In fact, today I was reading a small article in which is made a very strong criticism against Cardinal Hummes, Bishop Edwin Crawler, and I. With both of them I was in the Synod of America, and they named me, I don’t know why, the coordinator of the reflection group of the Brazilian Bishops, that is, I had to coordinate the discussion and there was another secretary. There was Edwin Crawler, and there were other bishops, too. I am talking about the Synod of America and they said, look - Crawler said - I have a Vicariate because it was not a Diocese, which is Belgium, Holland, Switzerland, and I do not know what other countries together. To go from one parish to another, I have to do 3 hours by plane sometimes, said Crawler. Then, we need to give a greater position of service not of power, to the laity. These were topics that were already being discussed, but the theme of this Synod of the Amazon is broader, it is global. It has to do with all the world reality, and I am sorry that some peoples are focusing on that now: Ordination of married men? Will the Synod accept it, or will it not accept it? When the reality is much bigger, and it is the reality of peoples who have been faithful to their traditions.

Globalization, in the full sense of the word, has not reached these peoples, nor has it reached many peoples here. That is to say that here, one realizes that sometimes, even many of our catechists still have that background of their spirituality, that they have sucked from their grandparents, so let us take advantage of it, there is no contradiction.

Jaime Sevilla: I like the term “Indigine Theology.” Teilhard of Chardin’s canticle on creation immediately came to my mind, where everything is interconnected. Personally, as a pastor, have you heard what the Christological vision of native people is?

Cardinal Ramazzini Imeri: To be honest just like that, no; I have had glimpses of what they have. A very interesting example of what they have, just to say … a pastor told me this: An indigenous man came to the church and prayed. The priest knew the native’s language and listened to the prayer of the man who said: “God Tata, thank you for the corn harvest you gave me, this year was excellent, I thank you. I already came to leave what I have to leave to your house, I already left another part for some neighbors who had no corn; but now that I have to go pick up a part for me, I have a problem, Tata, the birds are eating my harvest; please tell them not to do it, because I am no longer going to have corn to share...” That left me thinking, because it is then that idea of an interrelated universe, as you say, where everything is well placed; we have been the ones who have come to change the place of what forms this universe, and I kept thinking about it. Now, having a talk with catechists like that from you to you, I haven’t had it. I have had it when I have the meetings where they reaffirm their faith in Jesus Christ as the one who saves us, they reaffirm their faith that God owns everything, the one who takes care of everything, the one who asks us to care, because that is the concept: CARING, not EXPLOITING, taking advantage, it is not either, I am the owner, no. Although unfortunately, due to economic globalization, this idea that I am the owner, unconsciously is entering, isn’t it? But it is more I take care, I’m the caregiver. And I have found in the catechists that idea.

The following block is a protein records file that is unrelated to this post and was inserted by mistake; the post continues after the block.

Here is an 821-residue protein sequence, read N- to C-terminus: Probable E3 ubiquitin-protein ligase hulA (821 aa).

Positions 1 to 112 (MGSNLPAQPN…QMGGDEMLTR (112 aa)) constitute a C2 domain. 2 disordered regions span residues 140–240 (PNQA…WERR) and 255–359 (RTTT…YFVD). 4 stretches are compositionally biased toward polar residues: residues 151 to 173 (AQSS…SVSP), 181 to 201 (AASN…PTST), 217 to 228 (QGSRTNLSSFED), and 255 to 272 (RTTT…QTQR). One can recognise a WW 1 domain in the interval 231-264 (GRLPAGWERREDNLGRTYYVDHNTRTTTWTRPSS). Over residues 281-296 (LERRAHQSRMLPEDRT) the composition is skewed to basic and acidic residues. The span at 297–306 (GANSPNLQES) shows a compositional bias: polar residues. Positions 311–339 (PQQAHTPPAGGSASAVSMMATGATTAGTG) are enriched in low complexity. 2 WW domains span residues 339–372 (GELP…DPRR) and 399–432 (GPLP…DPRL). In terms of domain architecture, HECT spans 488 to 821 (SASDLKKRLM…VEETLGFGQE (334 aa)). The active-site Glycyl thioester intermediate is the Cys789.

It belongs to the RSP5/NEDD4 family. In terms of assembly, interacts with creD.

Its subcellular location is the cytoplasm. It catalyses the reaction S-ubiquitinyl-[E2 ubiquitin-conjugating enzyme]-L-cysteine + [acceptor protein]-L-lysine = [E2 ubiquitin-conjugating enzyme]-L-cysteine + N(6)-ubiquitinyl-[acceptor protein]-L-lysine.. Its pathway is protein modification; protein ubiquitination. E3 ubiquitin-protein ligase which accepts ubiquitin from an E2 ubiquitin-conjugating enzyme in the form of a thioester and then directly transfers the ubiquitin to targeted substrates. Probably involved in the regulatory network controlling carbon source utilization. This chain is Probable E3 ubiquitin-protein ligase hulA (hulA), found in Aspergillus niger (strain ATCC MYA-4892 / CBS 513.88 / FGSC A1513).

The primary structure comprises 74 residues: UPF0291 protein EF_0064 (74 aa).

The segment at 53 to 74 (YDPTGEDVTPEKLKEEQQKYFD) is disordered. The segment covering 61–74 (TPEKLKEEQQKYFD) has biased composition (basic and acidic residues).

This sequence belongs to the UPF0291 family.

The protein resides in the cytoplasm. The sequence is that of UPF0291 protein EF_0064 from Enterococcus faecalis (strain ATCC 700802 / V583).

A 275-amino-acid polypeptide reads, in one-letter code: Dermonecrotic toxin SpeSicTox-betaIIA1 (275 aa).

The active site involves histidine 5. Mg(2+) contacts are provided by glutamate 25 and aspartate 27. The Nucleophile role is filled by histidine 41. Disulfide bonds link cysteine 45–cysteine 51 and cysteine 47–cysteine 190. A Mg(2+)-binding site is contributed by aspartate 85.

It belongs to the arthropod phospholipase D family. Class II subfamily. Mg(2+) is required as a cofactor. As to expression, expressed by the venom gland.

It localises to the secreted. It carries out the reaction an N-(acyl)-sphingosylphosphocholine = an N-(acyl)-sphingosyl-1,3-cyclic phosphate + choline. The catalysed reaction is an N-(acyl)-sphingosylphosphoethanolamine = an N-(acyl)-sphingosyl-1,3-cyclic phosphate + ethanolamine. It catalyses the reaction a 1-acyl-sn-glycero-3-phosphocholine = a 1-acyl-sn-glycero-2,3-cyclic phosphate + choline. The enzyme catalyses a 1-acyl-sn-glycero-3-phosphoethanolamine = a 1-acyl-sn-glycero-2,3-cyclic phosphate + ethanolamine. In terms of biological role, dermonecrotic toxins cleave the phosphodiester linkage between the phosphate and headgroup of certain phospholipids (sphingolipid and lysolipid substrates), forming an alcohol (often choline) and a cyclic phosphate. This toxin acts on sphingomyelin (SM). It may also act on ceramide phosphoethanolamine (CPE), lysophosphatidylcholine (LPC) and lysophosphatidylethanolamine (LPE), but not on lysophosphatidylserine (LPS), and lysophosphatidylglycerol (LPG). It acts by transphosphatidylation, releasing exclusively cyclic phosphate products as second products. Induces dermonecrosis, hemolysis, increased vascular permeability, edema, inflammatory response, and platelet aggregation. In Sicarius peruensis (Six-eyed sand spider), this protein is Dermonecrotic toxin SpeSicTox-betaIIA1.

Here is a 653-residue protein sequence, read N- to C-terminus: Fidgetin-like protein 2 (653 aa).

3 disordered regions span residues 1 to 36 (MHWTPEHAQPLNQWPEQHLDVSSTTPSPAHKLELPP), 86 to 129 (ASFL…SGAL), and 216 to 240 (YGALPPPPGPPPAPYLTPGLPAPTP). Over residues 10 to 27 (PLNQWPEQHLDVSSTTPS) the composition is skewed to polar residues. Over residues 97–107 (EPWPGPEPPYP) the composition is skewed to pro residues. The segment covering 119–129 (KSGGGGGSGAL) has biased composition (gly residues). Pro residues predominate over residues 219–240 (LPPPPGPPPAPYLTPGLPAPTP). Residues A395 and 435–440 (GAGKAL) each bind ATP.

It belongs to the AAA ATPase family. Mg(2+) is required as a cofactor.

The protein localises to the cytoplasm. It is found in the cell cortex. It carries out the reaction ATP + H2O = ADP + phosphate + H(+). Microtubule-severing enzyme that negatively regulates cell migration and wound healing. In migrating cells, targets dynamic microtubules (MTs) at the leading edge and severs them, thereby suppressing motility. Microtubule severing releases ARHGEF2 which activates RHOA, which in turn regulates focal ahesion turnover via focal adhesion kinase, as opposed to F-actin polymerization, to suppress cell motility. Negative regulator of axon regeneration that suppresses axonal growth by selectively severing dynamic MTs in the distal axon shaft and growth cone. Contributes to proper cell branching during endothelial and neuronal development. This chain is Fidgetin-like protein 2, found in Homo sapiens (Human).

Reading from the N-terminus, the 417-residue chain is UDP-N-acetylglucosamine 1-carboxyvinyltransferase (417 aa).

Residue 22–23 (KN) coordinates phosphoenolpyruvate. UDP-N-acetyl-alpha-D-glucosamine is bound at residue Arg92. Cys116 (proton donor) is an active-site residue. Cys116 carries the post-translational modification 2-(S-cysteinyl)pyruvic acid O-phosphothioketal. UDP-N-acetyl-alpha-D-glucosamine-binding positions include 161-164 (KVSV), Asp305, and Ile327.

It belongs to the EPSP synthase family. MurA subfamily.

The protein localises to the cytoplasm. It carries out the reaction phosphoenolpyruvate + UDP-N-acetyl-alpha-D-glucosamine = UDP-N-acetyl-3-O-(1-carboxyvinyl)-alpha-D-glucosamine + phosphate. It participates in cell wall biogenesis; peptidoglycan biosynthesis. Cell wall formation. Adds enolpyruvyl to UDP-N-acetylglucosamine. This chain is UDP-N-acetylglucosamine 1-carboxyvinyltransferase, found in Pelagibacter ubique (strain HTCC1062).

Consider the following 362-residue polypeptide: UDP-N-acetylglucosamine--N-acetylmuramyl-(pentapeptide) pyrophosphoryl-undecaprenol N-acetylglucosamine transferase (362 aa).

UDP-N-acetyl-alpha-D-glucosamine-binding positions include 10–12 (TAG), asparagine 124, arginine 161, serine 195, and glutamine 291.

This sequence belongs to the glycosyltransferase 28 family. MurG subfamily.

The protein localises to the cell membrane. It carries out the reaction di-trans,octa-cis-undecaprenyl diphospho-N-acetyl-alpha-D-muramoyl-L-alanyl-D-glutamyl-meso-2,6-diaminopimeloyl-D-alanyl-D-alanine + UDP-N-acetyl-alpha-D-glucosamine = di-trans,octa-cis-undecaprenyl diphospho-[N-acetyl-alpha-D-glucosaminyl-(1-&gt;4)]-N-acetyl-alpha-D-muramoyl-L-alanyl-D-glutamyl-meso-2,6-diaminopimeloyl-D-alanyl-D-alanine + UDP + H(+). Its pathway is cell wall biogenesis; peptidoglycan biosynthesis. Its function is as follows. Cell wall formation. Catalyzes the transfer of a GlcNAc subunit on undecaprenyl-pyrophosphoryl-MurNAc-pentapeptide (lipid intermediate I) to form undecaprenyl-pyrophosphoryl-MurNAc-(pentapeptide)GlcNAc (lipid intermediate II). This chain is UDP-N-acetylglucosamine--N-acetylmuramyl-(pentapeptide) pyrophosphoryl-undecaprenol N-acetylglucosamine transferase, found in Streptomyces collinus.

Jaime Sevilla: That vision is a good starting point to develop Indigine Theology, such a component. That vision of God from these original peoples, how much good it would do to the Church ...!

Cardinal Ramazzini Imeri: We are in that effort, and that is why I am very happy that one of the Mexican priests, who is a Zapotec, Father Eleazar, has been invited to participate in the Synod of the Amazon as an observer, because he has been one of the Drivers through the CENAMI indigenous center, National Center for Indigenous Missions in Mexico, together with another priest whose name has gone away, together they have been the great drivers of inculturation processes in the true and authentic sense of the word.

Do not miss the other segments of the interview we did exclusively to Cardinal Ramazzini Imeri.